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Longitudinal Study: HILDA
Title: Working from Home and Work–Family Conflict
Authors: Lass, Inga
Wooden, Mark 
Publication Date: 8-Jun-2022
Keywords: Australia
commuting time
schedule control
unsocial hours
work–family conflict
working from home
Abstract: Longitudinal evidence on whether, and under what conditions, working from home is good or bad for family life is largely absent. Using 15 waves of data from the Household, Income and Labour Dynamics in Australia Survey, this study investigates the association between working from home and work–family conflict among parents. Fixed-effects structural equation models reveal that more hours worked at home are associated with less work–family conflict. This association, however, is only sizeable (and significant) for those working most of their hours at home. Furthermore, mothers benefit significantly more from home working than fathers. Additionally, mediation analysis suggests the association between working from home and work–family conflict is partly mediated by the level of schedule control, commuting time, and unsocial work hours. Whereas increased schedule control and less commuting among home workers reduce work–family conflict, home working is also associated with more unsocial work hours, which increases work–family conflict.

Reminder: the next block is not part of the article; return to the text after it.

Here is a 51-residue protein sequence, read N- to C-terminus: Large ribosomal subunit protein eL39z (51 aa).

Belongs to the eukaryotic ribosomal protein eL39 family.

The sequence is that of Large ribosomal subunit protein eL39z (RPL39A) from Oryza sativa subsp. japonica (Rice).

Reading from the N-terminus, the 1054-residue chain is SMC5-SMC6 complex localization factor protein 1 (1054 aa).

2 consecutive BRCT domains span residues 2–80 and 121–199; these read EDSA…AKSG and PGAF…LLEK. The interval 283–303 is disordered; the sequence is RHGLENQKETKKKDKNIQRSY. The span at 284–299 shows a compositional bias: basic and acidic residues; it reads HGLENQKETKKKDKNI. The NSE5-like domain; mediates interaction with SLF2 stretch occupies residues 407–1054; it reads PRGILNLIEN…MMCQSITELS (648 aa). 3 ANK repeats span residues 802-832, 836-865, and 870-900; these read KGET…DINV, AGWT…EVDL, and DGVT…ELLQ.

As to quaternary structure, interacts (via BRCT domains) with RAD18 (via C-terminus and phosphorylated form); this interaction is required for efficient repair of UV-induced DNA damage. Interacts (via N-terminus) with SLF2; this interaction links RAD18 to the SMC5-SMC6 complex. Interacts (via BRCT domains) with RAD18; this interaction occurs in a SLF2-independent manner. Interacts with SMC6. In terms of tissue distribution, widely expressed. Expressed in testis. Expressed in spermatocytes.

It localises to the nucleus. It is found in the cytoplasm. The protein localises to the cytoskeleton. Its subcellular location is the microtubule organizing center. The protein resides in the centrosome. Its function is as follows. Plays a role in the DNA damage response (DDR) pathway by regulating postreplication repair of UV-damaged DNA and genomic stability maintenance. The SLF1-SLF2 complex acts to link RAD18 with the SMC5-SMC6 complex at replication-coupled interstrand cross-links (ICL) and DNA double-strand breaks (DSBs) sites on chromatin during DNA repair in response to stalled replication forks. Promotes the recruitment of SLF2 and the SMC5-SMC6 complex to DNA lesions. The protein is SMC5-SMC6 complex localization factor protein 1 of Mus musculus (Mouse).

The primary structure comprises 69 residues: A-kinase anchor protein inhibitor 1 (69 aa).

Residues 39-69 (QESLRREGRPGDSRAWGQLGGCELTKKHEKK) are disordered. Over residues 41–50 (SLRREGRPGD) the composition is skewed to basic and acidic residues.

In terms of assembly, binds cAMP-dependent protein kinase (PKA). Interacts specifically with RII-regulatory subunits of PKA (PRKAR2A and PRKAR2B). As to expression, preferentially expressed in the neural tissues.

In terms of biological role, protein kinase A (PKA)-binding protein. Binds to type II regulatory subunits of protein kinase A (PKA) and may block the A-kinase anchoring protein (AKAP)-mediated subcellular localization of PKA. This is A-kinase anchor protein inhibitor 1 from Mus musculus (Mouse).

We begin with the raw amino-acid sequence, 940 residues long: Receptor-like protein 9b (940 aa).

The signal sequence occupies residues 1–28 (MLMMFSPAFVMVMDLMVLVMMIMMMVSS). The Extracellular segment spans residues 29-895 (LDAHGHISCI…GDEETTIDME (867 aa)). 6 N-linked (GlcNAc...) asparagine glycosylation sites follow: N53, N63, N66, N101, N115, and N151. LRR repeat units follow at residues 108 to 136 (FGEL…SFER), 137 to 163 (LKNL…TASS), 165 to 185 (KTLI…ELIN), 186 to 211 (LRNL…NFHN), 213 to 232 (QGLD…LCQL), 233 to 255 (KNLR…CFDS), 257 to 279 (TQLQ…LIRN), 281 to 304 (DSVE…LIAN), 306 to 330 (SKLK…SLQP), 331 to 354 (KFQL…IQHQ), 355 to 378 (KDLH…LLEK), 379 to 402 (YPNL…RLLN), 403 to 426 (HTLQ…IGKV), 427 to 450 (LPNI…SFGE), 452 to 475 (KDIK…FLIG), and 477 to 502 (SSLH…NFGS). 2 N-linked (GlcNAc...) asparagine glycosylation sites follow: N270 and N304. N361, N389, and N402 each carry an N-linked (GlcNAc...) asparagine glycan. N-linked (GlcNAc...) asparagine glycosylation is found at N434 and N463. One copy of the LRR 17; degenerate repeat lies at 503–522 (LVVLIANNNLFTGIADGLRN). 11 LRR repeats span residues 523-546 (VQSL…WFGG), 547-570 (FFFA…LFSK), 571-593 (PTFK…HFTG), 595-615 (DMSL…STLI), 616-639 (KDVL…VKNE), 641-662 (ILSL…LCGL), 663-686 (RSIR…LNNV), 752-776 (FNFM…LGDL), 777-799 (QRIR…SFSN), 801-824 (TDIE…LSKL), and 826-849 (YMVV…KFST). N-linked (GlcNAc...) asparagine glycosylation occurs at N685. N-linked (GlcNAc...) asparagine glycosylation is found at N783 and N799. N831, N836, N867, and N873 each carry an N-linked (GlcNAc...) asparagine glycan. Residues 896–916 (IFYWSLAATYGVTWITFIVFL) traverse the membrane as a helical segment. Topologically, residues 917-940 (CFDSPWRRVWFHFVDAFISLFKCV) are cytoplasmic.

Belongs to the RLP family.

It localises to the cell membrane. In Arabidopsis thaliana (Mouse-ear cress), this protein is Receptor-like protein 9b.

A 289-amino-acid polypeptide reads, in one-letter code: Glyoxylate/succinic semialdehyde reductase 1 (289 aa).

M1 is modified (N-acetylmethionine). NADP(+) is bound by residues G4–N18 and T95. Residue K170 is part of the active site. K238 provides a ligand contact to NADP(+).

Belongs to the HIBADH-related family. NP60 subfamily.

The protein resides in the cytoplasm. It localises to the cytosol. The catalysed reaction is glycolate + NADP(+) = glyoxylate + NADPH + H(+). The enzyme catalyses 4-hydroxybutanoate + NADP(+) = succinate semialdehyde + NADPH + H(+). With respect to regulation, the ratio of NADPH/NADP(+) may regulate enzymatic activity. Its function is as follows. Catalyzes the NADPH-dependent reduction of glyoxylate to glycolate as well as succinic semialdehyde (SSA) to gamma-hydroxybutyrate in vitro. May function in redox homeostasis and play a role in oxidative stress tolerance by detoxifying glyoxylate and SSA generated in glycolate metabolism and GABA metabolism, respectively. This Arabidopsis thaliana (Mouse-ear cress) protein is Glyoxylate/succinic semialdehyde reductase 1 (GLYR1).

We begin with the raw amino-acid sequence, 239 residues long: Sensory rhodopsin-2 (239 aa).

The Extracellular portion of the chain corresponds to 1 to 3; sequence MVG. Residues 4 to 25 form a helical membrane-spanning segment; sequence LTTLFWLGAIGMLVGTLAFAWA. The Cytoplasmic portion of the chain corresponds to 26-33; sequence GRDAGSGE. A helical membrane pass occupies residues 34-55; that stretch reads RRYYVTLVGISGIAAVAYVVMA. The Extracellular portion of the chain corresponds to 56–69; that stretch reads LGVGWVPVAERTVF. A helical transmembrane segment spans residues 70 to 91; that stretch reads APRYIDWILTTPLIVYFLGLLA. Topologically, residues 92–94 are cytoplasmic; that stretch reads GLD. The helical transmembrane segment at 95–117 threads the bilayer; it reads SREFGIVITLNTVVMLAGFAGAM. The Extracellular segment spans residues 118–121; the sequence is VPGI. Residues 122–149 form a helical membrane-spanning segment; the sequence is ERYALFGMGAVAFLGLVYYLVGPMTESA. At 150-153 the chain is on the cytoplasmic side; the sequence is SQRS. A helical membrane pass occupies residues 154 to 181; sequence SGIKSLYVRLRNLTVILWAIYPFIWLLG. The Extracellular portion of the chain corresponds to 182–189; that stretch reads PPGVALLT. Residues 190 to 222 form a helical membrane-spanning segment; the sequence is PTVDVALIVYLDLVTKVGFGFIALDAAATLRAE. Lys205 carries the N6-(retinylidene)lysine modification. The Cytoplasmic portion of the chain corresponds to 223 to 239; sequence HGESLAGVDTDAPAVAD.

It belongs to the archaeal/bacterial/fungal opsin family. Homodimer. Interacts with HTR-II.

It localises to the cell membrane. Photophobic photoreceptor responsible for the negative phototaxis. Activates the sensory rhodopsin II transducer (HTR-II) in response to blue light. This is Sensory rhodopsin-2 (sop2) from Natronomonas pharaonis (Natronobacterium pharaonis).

DOI: 10.1177/09500170221082474
Research collection: Journal Articles
Appears in Collections:Journal Articles

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